EU regulators say Microsoft’s investments into OpenAI may fall under merger rules, following similar move from UK’s CMA
The European Union is looking into whether Microsoft’s financial backing of generative artificial intelligence (AI) leader OpenAI is subject to EU merger rules, regulators said on Tuesday, following a similar move from the UK competition authority in December.
“The European Commission is checking whether Microsoft’s investment in OpenAI might be reviewable under the EU Merger Regulation,” the commission said in a statement.
The commission’s comments indicate it could begin a formal investigation into an alliance worth up to $13 billion (£10bn) that spurred a huge wave of investment into AI last year.
In addition to the UK, the US is also looking into the relationship between the two companies, which initiated an investment frenzy with the launch of OpenAI’s ChatGPT in November 2022.
The UK’s Competition and Markets Authority (CMA) was the first competition regulator to announce it was investigating the two firms’ relationship following a dispute in November that saw OpenAI chief executive Sam Altman abruptly fired, before being hired by Microsoft hours later and finally rehired by OpenAI.
Microsoft pushed for Altman’s reinstatement during the affair and after the dust had settled it took a non-voting observer seat on the company’s board.
Microsoft in January of last year agreed to invest more than $10bn into OpenAI, in addition to previous investments, and is the AI firm’s exclusive cloud provider through its Azure service.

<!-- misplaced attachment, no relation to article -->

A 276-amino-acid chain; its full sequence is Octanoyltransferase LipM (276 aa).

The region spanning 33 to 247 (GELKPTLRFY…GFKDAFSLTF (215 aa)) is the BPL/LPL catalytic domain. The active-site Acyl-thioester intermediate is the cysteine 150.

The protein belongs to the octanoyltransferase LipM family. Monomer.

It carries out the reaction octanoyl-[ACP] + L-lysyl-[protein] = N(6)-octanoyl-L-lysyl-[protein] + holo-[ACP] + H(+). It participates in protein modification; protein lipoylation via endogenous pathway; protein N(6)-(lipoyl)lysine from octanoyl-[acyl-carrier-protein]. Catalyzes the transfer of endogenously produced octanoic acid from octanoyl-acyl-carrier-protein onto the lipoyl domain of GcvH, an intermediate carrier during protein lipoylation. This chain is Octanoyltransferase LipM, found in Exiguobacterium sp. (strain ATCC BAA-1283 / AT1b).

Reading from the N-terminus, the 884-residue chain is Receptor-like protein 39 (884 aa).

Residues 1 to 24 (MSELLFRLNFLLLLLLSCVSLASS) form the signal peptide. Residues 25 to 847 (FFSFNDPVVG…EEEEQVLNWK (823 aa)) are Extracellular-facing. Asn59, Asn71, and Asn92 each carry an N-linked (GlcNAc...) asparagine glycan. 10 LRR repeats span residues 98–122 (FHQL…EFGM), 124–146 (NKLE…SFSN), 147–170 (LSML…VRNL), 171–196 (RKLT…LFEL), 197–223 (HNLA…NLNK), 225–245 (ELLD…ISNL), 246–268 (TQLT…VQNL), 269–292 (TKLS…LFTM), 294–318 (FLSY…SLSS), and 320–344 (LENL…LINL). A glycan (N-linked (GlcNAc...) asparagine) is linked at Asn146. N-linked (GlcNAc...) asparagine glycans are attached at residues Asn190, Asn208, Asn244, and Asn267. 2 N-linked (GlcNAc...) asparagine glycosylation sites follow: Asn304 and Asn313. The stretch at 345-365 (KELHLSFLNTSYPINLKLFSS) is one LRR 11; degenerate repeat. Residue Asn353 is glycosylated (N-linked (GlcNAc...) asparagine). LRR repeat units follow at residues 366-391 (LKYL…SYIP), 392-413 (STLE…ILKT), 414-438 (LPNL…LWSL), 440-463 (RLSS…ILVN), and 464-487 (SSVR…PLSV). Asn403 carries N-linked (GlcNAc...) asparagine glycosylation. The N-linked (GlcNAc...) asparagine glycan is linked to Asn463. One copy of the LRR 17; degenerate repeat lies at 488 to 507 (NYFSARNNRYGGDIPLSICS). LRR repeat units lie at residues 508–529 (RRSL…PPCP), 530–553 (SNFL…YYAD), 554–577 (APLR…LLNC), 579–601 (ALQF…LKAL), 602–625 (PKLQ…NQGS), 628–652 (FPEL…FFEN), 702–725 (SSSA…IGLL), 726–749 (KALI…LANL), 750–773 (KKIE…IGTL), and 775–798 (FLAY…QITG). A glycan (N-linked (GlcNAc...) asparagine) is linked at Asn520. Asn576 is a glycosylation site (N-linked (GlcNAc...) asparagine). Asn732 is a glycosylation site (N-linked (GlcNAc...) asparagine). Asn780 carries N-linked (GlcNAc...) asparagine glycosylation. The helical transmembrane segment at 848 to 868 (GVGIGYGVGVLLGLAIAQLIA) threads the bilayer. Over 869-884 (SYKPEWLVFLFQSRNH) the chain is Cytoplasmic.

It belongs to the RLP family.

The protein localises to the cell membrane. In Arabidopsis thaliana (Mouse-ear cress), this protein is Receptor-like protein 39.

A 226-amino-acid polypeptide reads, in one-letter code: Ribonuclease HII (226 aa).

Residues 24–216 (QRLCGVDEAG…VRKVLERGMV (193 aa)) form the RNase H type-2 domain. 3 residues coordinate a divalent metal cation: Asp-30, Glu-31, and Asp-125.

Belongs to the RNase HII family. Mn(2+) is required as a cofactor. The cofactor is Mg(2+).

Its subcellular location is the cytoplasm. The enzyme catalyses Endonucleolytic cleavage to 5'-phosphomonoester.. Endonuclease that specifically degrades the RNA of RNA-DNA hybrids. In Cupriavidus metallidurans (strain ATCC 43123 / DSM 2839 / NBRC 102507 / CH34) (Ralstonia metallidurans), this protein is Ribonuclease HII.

But Microsoft owns no conventional equity stake in the ChatGPT maker, and is only entitled to a capped share of its profits.
The European Commission said it was more generally “looking into some of the agreements that have been concluded between large digital market players and generative AI developers and providers” and “investigating the impact of these partnerships on market dynamics”.
“We are inviting businesses and experts to tell us about any competition issues that they may perceive in these industries, whilst also closely monitoring AI partnerships to ensure they do not unduly distort market dynamics,” said EU competition commissioner Margrethe Vestager.
Google and Amazon have over the past year made multibillion-dollar investments into private AI companies including Anthropic, while Microsoft also backs start-up Inflection and Nvidia has invested in multiple AI start-ups.
Vestager is travelling to Silicon Valley this week for meetings witih US technology executives and is scheduled to meet senior OpenAI officials during the trip.